Eating the right foods and taking the right supplements will give you bright eyes and a clear nose during hay fever season.
Eating the right foods and taking the right supplements will give you bright eyes and a clear nose during hay fever season.

Eating the right foods and taking the right supplements will give you bright eyes and a clear nose during hay fever season.

Spring is a wonderful time of year: the days are finally longer and warmer; the birds are singing and we all have more energy and go. Problem is, with all those pollens floating around, it’s also hay fever season which leaves many people feeling miserable with streaming eyes and noses and itchy throats. During this period those with heightened allergic potential also tend to suffer more from other allergens such as food allergens. Patrick Holford offers some good medicine solutions to these irritants.


Vitamin C is the most important anti-allergy vitamin. It is a powerful promoter of a strong immune system and it immediately calms down allergic reactions. It is also anti-inflammatory. I recommend everyone takes vitamin C at an absolute minimum of 1 000 mg a day, although 2 000 mg or more is optimum for most people, whether or not you have allergies. If you are suffering from allergic symptoms, you might want to take twice this amount on a regular basis. Vitamin C is flushed out of the body within six hours, and for this reason it is best taken in divided doses, either 1 000 mg in the morning and 1 000 mg at lunch or, if you're taking larger amounts, 1 000 mg four times a day. You also can increase your vitamin C intake through food by eating plenty of fresh fruit and vegetables, although you would have to eat an enormous amount to get up to 2 000 mg. Foods that contain vitamin C typically also contain antioxidant bioflavonoids, such as hesperidin, rutin and quercetin, and these bioflavonoids may actually help the body absorb vitamin C – another good reason to eat vitamin C-rich foods.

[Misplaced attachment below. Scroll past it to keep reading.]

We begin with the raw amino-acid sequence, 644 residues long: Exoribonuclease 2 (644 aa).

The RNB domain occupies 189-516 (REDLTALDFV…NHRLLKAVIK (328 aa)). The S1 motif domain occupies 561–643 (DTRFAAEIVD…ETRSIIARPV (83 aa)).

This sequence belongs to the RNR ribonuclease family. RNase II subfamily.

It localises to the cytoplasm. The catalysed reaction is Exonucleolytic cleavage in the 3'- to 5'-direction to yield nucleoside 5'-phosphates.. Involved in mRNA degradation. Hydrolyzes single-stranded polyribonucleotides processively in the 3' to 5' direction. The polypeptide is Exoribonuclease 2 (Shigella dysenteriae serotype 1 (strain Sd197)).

Omega-3 fish oils are one of nature's best natural anti-inflammatory nutrients, with countless other benefits besides. Although you can, and should, obtain these from eating unfried, unbreaded fish, I also recommend you supplement omega-3 fish oils every day as an insurance policy. To give you a rough idea, I recommend you take in the equivalent of 1 000 mg of combined eicosap-entaenoic acid (EPA) and docosahexaenoic acid (DHA) a day, or 7 000 mg a week (these are the two most powerful omega-3 fats). A 100g serving of mackerel might give you 2 000 mg, whereas a similar serving of salmon might give you 1 000 mg. If you eat fish three times a week you'll probably achieve 3 500 mg a week. To make up the remaining 3 500 mg, take an omega-3 fish oil supplement providing 500 mg of combined EPA and DHA a day. This is good advice for anyone, even if you're not especially allergic.